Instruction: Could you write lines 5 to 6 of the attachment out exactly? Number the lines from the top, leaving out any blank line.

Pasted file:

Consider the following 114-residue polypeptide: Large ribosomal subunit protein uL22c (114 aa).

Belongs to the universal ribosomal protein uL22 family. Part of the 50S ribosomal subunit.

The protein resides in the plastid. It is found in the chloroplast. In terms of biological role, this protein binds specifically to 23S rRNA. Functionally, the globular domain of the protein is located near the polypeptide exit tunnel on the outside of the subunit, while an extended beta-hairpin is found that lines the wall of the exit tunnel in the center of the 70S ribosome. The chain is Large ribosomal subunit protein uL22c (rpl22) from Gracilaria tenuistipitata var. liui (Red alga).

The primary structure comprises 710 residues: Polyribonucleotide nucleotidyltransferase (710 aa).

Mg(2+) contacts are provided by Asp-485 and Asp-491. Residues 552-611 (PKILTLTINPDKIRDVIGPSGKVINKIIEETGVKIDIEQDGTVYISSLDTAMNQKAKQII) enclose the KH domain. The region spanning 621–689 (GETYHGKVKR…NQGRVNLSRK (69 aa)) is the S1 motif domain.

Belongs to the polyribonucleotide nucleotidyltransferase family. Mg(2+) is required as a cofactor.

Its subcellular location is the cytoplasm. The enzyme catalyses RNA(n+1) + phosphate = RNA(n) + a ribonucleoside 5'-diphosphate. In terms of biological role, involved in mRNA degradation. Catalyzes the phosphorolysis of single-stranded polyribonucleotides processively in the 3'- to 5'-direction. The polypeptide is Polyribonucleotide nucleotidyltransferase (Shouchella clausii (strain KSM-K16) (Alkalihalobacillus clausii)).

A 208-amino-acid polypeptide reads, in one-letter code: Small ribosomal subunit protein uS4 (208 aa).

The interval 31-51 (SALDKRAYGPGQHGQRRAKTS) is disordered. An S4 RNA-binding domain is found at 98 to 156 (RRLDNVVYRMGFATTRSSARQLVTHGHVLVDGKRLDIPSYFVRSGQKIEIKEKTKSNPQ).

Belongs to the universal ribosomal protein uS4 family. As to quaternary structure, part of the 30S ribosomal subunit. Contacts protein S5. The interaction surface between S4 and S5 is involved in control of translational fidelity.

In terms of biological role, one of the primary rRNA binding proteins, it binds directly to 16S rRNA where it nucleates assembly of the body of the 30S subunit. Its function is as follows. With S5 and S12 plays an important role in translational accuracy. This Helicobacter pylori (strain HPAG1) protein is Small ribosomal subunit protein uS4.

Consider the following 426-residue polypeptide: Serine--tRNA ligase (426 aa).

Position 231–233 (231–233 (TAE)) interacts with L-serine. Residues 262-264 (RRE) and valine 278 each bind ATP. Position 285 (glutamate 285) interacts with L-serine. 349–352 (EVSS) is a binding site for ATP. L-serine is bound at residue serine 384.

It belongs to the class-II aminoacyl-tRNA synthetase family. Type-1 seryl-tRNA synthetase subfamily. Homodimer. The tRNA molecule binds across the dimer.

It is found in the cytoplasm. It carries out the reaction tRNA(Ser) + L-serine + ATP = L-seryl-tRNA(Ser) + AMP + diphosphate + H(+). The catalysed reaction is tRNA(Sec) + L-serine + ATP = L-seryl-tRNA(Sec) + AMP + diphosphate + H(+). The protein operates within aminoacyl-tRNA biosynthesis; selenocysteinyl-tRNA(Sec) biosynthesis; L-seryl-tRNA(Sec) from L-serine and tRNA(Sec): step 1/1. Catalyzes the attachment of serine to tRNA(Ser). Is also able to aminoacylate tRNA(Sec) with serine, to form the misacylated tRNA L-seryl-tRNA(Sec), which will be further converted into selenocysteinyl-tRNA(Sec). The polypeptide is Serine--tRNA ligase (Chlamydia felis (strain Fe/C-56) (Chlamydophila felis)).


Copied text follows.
Mg(2+) contacts are provided by Asp-485 and Asp-491. Residues 552-611 (PKILTLTINPDKIRDVIGPSGKVINKIIEETGVKIDIEQDGTVYISSLDTAMNQKAKQII) enclose the KH domain. The region spanning 621–689 (GETYHGKVKR…NQGRVNLSRK (69 aa)) is the S1 motif domain.

Belongs to the polyribonucleotide nucleotidyltransferase family. Mg(2+) is required as a cofactor.